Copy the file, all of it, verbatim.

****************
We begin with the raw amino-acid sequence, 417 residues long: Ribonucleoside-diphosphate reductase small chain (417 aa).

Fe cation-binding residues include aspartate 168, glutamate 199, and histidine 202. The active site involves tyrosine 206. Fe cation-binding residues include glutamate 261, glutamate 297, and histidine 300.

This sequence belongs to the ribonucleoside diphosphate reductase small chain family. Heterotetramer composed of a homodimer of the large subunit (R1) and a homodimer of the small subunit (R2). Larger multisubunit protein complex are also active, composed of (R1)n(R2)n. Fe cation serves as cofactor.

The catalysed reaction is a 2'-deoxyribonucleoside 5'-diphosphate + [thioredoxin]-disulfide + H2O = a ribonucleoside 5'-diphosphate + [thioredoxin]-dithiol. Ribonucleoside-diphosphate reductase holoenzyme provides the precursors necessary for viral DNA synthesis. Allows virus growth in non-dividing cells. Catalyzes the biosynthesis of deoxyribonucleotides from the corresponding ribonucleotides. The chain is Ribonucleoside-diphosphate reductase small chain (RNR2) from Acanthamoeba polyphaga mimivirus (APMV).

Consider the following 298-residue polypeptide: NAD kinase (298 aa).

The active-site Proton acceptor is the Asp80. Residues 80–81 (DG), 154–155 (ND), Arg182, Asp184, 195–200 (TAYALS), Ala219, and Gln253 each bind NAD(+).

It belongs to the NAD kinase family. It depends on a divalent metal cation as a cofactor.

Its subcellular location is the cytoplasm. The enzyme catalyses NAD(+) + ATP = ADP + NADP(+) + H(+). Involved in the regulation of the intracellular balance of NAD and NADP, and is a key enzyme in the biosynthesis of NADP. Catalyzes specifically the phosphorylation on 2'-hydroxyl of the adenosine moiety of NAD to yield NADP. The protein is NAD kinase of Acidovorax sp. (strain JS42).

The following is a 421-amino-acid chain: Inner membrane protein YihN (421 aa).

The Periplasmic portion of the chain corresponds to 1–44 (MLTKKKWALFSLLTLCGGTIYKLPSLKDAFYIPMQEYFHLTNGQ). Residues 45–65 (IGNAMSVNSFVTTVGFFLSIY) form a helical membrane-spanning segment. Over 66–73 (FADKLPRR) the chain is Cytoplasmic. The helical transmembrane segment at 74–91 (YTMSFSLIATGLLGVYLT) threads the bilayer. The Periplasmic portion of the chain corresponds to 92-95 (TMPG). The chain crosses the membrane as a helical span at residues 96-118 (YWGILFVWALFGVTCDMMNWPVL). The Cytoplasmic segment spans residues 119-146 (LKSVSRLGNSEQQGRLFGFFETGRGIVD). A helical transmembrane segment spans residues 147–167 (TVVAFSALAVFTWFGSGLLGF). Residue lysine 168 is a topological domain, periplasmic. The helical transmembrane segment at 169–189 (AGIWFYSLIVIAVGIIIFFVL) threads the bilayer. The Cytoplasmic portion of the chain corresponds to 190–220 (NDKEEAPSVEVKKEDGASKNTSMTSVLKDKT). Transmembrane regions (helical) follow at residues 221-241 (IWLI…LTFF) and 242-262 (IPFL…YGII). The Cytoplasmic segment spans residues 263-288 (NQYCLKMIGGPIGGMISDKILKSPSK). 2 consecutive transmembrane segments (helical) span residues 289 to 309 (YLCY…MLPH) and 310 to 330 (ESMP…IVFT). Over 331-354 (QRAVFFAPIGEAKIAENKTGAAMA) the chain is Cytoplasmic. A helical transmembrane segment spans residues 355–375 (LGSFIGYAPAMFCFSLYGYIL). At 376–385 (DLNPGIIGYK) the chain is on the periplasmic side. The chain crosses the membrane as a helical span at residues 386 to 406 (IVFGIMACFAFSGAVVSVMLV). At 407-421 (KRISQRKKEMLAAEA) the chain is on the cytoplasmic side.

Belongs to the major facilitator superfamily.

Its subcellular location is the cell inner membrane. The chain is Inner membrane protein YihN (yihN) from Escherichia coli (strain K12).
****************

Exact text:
We begin with the raw amino-acid sequence, 417 residues long: Ribonucleoside-diphosphate reductase small chain (417 aa).

Fe cation-binding residues include aspartate 168, glutamate 199, and histidine 202. The active site involves tyrosine 206. Fe cation-binding residues include glutamate 261, glutamate 297, and histidine 300.

This sequence belongs to the ribonucleoside diphosphate reductase small chain family. Heterotetramer composed of a homodimer of the large subunit (R1) and a homodimer of the small subunit (R2). Larger multisubunit protein complex are also active, composed of (R1)n(R2)n. Fe cation serves as cofactor.

The catalysed reaction is a 2'-deoxyribonucleoside 5'-diphosphate + [thioredoxin]-disulfide + H2O = a ribonucleoside 5'-diphosphate + [thioredoxin]-dithiol. Ribonucleoside-diphosphate reductase holoenzyme provides the precursors necessary for viral DNA synthesis. Allows virus growth in non-dividing cells. Catalyzes the biosynthesis of deoxyribonucleotides from the corresponding ribonucleotides. The chain is Ribonucleoside-diphosphate reductase small chain (RNR2) from Acanthamoeba polyphaga mimivirus (APMV).

Consider the following 298-residue polypeptide: NAD kinase (298 aa).

The active-site Proton acceptor is the Asp80. Residues 80–81 (DG), 154–155 (ND), Arg182, Asp184, 195–200 (TAYALS), Ala219, and Gln253 each bind NAD(+).

It belongs to the NAD kinase family. It depends on a divalent metal cation as a cofactor.

Its subcellular location is the cytoplasm. The enzyme catalyses NAD(+) + ATP = ADP + NADP(+) + H(+). Involved in the regulation of the intracellular balance of NAD and NADP, and is a key enzyme in the biosynthesis of NADP. Catalyzes specifically the phosphorylation on 2'-hydroxyl of the adenosine moiety of NAD to yield NADP. The protein is NAD kinase of Acidovorax sp. (strain JS42).

The following is a 421-amino-acid chain: Inner membrane protein YihN (421 aa).

The Periplasmic portion of the chain corresponds to 1–44 (MLTKKKWALFSLLTLCGGTIYKLPSLKDAFYIPMQEYFHLTNGQ). Residues 45–65 (IGNAMSVNSFVTTVGFFLSIY) form a helical membrane-spanning segment. Over 66–73 (FADKLPRR) the chain is Cytoplasmic. The helical transmembrane segment at 74–91 (YTMSFSLIATGLLGVYLT) threads the bilayer. The Periplasmic portion of the chain corresponds to 92-95 (TMPG). The chain crosses the membrane as a helical span at residues 96-118 (YWGILFVWALFGVTCDMMNWPVL). The Cytoplasmic segment spans residues 119-146 (LKSVSRLGNSEQQGRLFGFFETGRGIVD). A helical transmembrane segment spans residues 147–167 (TVVAFSALAVFTWFGSGLLGF). Residue lysine 168 is a topological domain, periplasmic. The helical transmembrane segment at 169–189 (AGIWFYSLIVIAVGIIIFFVL) threads the bilayer. The Cytoplasmic portion of the chain corresponds to 190–220 (NDKEEAPSVEVKKEDGASKNTSMTSVLKDKT). Transmembrane regions (helical) follow at residues 221-241 (IWLI…LTFF) and 242-262 (IPFL…YGII). The Cytoplasmic segment spans residues 263-288 (NQYCLKMIGGPIGGMISDKILKSPSK). 2 consecutive transmembrane segments (helical) span residues 289 to 309 (YLCY…MLPH) and 310 to 330 (ESMP…IVFT). Over 331-354 (QRAVFFAPIGEAKIAENKTGAAMA) the chain is Cytoplasmic. A helical transmembrane segment spans residues 355–375 (LGSFIGYAPAMFCFSLYGYIL). At 376–385 (DLNPGIIGYK) the chain is on the periplasmic side. The chain crosses the membrane as a helical span at residues 386 to 406 (IVFGIMACFAFSGAVVSVMLV). At 407-421 (KRISQRKKEMLAAEA) the chain is on the cytoplasmic side.

Belongs to the major facilitator superfamily.

Its subcellular location is the cell inner membrane. The chain is Inner membrane protein YihN (yihN) from Escherichia coli (strain K12).